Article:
married certainly understand this in the context of your marriage.
Having someone to give to is infinitely more important, infinitely more
mature than having someone whom a person can take from.
One of the sad occurrences of our society is that many people enter
into a trial marriage before the real thing.
They start living together to see if they will be happy, and then, when
they feel all is well, they decide to marry.
The sad part of this is that they choose cohabitation to see if their
needs will be met by the relationship. Most
of the time, the marriage that follows break up.
Why? Aside from this
factor or that factor, the root problem is this: If a person enters into a
relationship to see if he or she will be happy, then he or she is more
concerned with getting than giving. For
some it is impossible to move from that selfish motivation to the Christian
motivation of being in the relationship to become more Christlike, of being in
the relationship to give.
“But, Father, how is a guy or girl to know that this person is right
for him or her?” No one
can predict the future. Certainly,
an intelligent couple will wait out the period of infatuation and learn to
love each other through a courtship and an engagement.
But even more important than courtship and engagement is faith, faith
and trust in Jesus that if the man and woman do the right thing, love each
other in a selfless way rather than a selfish way, that the presence of the
Lord will help them form a community of love in their house.
Through that love, due to the presence of Christ’s love, their house
becomes a Christian home.
It all sounds too idealistic, doesn’t it?
None of this takes into account this one’s moods or that one’s
sloppiness. Human beings, with
human limitations, need ideals. You
need to have the ideal of a Christian marriage as a goal for your marriage.
How about children? The needs and wants of children continually draw
the attention of husbands and wives away from each other.
Yes, that is true. But
children should have their needs met, even if this takes a tremendous amount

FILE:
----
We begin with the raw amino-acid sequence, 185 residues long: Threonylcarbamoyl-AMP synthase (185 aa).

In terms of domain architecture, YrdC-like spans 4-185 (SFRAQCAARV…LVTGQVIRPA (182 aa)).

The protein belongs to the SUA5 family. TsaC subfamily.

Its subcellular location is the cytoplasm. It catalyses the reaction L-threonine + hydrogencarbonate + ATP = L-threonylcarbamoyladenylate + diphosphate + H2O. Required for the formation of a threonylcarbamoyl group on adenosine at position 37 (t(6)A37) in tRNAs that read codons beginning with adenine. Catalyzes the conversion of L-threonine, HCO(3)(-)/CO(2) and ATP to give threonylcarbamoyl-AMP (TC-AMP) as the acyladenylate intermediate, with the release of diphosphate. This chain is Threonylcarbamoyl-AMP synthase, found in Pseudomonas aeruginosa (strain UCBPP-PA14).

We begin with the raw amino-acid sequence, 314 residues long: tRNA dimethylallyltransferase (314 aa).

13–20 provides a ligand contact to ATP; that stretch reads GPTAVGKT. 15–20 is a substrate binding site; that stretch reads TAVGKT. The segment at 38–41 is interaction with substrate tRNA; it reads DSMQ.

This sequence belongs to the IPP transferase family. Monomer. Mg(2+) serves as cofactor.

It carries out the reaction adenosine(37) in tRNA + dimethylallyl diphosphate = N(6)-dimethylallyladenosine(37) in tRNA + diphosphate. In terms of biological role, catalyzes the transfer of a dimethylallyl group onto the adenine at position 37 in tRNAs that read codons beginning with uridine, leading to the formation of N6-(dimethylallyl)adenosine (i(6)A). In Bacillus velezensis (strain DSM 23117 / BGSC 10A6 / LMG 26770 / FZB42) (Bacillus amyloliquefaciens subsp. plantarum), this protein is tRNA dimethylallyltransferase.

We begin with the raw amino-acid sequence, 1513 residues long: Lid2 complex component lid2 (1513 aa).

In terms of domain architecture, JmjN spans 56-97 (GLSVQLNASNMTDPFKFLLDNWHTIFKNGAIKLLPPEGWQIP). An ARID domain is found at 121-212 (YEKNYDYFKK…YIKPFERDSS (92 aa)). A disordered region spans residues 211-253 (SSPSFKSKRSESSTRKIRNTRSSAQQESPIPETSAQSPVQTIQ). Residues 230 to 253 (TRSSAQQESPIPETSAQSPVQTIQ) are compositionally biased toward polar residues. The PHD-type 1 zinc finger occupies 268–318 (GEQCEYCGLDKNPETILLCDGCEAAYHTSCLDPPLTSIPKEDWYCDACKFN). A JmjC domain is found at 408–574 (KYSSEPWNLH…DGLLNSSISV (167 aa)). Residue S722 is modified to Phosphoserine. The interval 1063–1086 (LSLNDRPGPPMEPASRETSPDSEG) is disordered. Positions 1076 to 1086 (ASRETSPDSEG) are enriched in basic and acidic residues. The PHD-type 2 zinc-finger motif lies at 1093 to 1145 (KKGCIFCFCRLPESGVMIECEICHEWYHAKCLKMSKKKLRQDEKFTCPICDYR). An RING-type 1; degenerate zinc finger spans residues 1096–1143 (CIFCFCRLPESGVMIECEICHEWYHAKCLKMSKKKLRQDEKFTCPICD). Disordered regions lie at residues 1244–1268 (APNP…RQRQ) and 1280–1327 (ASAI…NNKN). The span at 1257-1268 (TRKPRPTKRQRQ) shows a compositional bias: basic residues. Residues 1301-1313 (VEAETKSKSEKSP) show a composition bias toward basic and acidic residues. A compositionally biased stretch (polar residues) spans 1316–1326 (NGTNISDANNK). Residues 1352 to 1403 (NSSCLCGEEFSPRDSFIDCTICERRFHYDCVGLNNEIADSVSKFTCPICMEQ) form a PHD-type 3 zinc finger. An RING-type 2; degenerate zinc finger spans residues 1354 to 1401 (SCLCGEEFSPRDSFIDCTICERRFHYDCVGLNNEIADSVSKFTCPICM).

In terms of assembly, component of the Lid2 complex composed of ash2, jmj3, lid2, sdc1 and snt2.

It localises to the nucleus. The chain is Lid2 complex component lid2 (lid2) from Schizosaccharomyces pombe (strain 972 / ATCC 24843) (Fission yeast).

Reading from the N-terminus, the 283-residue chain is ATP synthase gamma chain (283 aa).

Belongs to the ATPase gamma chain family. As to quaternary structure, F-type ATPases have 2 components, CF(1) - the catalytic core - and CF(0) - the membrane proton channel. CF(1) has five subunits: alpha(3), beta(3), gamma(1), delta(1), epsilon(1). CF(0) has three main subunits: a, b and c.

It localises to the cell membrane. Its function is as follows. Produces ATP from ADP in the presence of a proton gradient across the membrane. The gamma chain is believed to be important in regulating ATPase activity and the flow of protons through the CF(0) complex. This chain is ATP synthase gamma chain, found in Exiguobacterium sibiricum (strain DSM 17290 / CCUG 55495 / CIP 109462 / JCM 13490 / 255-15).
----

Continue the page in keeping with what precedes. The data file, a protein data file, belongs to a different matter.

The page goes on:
of work and limits the amount of time husbands and wives can share together.
At the same time, you are being good parents when you also set aside
time for each other, time when you are away from the kids.
The little ones’ bedtimes give you some evening time together.
Put them to bed not only because they need sleep, but you need them to
give their mom and dad time to themselves.
And consider setting aside a time every few weeks when you can go out
together without the kids as an opportunity to reconnect and renew your love.
It is probably difficult for most of our young families to set this up: get a
baby sitter, choose what you want to do, and relax and enjoy your evening out
without constantly worrying about the kids.
Sometimes you might think that it is not worth the hassle.
But if you put up with the myriad of tasks just so you can go out for
an evening because you know your spouse needs this, then you are in fact,
loving your spouse in a sacrificial way and allowing Christ to find another
presence in your love for each other, in your marriage.
The vast majority of time that I spend with people in my office
revolves around the sacrament of marriage, usually in marriage preparation.
It is time well spent when couples seek ways to really be loving, to
really be Christian.
It is time well spent for any priest when he sees so many of you caring for each other, and giving witness to the presence of Christ in your love. For you, loving couples, have become epiphanies of the Lord.